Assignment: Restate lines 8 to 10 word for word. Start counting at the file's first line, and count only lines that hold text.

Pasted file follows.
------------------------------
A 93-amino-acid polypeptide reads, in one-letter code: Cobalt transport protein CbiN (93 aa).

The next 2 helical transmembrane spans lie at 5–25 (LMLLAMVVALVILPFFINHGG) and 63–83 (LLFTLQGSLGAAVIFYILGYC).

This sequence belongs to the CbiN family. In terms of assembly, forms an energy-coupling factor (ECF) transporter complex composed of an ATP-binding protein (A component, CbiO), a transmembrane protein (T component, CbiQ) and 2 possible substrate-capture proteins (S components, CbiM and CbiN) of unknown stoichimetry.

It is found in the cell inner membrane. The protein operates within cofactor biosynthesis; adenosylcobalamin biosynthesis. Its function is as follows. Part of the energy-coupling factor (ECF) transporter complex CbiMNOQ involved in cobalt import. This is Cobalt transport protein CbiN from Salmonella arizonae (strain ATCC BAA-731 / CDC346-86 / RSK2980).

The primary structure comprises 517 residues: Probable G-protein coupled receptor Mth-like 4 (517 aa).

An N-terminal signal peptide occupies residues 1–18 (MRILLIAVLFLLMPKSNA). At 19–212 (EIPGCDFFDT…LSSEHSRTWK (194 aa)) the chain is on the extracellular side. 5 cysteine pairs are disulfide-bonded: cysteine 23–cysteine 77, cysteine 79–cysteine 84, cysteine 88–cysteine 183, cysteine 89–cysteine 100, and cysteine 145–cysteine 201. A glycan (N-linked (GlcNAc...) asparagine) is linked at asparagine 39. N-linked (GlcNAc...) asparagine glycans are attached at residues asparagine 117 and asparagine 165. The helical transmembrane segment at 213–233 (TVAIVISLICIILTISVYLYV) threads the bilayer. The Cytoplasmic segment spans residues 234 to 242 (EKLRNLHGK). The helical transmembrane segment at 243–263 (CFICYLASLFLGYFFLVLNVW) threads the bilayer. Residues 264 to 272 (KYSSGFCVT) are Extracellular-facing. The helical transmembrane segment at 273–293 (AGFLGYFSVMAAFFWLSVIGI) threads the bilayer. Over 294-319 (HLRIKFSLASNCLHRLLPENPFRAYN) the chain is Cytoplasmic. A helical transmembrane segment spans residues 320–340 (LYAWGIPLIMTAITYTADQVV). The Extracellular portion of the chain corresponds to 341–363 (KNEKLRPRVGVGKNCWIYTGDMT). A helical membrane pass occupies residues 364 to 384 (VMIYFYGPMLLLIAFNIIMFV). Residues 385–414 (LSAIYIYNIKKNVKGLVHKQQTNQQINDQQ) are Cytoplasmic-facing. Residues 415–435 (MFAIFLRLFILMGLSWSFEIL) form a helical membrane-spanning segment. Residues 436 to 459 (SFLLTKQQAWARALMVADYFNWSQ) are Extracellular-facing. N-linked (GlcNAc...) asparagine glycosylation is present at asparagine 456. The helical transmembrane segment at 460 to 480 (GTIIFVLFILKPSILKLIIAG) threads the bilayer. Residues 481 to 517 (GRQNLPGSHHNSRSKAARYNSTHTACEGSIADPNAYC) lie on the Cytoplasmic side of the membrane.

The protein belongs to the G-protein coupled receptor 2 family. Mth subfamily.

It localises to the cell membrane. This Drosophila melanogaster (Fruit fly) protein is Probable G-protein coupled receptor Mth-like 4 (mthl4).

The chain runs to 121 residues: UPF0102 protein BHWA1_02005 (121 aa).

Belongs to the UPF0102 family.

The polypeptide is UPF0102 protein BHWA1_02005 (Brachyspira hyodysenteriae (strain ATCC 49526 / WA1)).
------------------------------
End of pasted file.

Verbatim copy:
It localises to the cell membrane. This Drosophila melanogaster (Fruit fly) protein is Probable G-protein coupled receptor Mth-like 4 (mthl4).

The chain runs to 121 residues: UPF0102 protein BHWA1_02005 (121 aa).

Belongs to the UPF0102 family.